Over the past year, a series of stories have been circulated regarding the implantation of RFID chips. Many of these stories, however, originated from the same website, which produces only fiction.
Below we have compiled some of the more popular RFID-related articles published by the website National Report. That website produces fictional, satirical stories, which are often shared and discussed by readers unaware of the nature of the source. These are not news stories, but fictional works with no corroboration by legitimate news sources.
July 2013: RFID Chips Being Implemented in Hanna, Wyoming
This story first gained momentum in July 2013. The Hanna, Wyoming RFID story referenced a controversial – and untrue – claim which spread in 2012 that Obamacare would require RFID chips to be implanted in citizens by March 2013. There was no legislation that required the implantation of RFID chips in humans. Those who spread the original rumor took a few sentences of legislation which never passed (HR 3200) out of context.
The National Report article even included the same RFID graphic which circulated alongside the original rumor in 2012. That graphic, however, actually showed a blood glucose monitor and a pet microchip - not an RFID chip used in humans.
October 2013: Wyoming Schools Implanting RFID Chips Without Parental Consent
In what appeared to be a follow-up to the July RFID article, this fictional report stated that several Wyoming school districts were implanting children without parental consent. Many readers shared the story on social media websites, unaware that it was a work of fiction. Despite the satirical nature of the story, portions of the story included a serious tone:
Wyoming recently saw several hundred elementary and middle school children being implanted with the new MINI RFID. During their annual physical checkup and vaccination last month, each child additionally received the implant between their pointing finger and thumb.
November 2013: Wyoming Christians Forced Obamacare RFID Chipping
Following on the heels of two other popular RFID stories, National Report this time riled readers by stating that Christians in Wyoming were being forced implantation of RFID chips. The article entitled Wyoming Christians Report Forced Obamacare RFID Chipping was published in November 2013 and received heavy sharing due to its alarming subject.
May 2014: Is Pope Francis Supporting RFID Chip Implantation?
Continuing in its stream of fake, controversial RFID topics, the official-sounding article from May 2014 article began:
In a controversial move by the Catholic church, Pope Francis has come out in vocal support of RFID Chip technologies and the extraordinary potential they hold for mankind.
That story included links to various RFID-related articles in order to lend credibility to the false report, including an NBC story about the future of personal identification.
June 2014: Were One-Third of Americans Implanted With RFID Chips?
National Report cited the official-sounding – but clearly fake – scientific website, witscience.org for this story. The report cited by National Report stateed that most RFID chips are secretly implanted during dental procedures.
The website which posted this “study” was registered in May 2014 and only appears to publish fictional research for the sole purpose of being cited by National Report. Despite its official-looking and sounding tone, there are clues that the “Wyoming Institute of Technology” website is fake, including its “About” paragraph which notes, “In December of 1999, WIT literally saved the world, after our computer science researchers managed to stop the Y2K virus from spreading globally.”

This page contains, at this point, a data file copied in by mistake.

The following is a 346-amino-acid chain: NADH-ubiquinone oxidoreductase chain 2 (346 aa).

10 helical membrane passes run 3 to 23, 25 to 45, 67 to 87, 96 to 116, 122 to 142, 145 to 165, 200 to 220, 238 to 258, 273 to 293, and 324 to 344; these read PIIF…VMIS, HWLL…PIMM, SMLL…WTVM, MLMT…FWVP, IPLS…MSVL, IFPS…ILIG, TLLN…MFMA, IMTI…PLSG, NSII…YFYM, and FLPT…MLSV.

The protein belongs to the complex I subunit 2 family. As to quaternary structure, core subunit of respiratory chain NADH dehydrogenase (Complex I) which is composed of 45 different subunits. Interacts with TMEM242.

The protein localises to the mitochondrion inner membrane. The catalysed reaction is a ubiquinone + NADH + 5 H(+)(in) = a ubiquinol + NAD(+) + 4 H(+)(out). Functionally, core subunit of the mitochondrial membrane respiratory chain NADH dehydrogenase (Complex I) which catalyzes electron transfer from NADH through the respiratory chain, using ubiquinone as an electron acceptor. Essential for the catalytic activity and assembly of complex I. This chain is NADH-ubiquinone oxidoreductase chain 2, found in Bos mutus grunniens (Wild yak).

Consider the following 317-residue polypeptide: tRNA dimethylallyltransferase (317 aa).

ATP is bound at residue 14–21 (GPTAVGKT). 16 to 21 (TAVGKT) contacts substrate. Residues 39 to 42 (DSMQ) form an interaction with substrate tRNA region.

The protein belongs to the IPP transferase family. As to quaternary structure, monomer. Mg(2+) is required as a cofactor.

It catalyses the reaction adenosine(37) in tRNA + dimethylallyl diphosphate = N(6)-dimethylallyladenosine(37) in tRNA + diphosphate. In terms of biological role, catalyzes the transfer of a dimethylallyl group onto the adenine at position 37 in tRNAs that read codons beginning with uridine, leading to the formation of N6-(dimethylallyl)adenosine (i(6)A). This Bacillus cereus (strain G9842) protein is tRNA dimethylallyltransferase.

A photo included with this fake story is a cropped image which was posted back in 2012, and shows the Monza X chip by Impinj.
July 2014: RFID Chips Implanted by School to Curb Gun Violence?
In an article entitled, “RFID Chip Implemented In All Public Schools By 2015 – Effort To Curb Gun Violence,” we read that recent school shootings have led to the mandatory implantation of microchips by 2015 before students can attend class.
Another website, chippietherfid.com, was listed as a source within the article. That website’s Twitter icon links to a writer for National Report, so it would appear that this website is also part of the joke.
As with many outlandish satire pieces published online, this particular story was re-published by bloggers and social media users who were unaware that the story was not real. A re-posting by The New Republic of Texas had around 300 comments in the hours after it was published. That site did not point out that National Report is satire, and much of the discussion also appeared to be unaware of this fact.
National Report has a disclaimer which clearly states that the website produces satirical content. The disclaimer – which has been removed on at least one occasion – reads:
*DISCLAIMER: National Report is a news and political satire web publication, which may or may not use real names, often in semi-real or mostly fictitious ways. All news articles contained within National Report are fiction, and presumably fake news. Any resemblance to the truth is purely coincidental . The views expressed by writers on this site are theirs alone and are not reflective of the fine journalistic and editorial integrity of National Report. Advice given is NOT to be construed as professional. If you are in need of professional help (and you may be if you are on this page), please consult a professional. National Report is intended for a mature audience and not for children under the age of 18.
National Report has published a series of fake, alarming articles related to RFID chips and their implantation. It would appear that the more outlandish the article, the more likely it is to receive likes and shares.
None of the articles regarding RFID implantation published by National Report are real.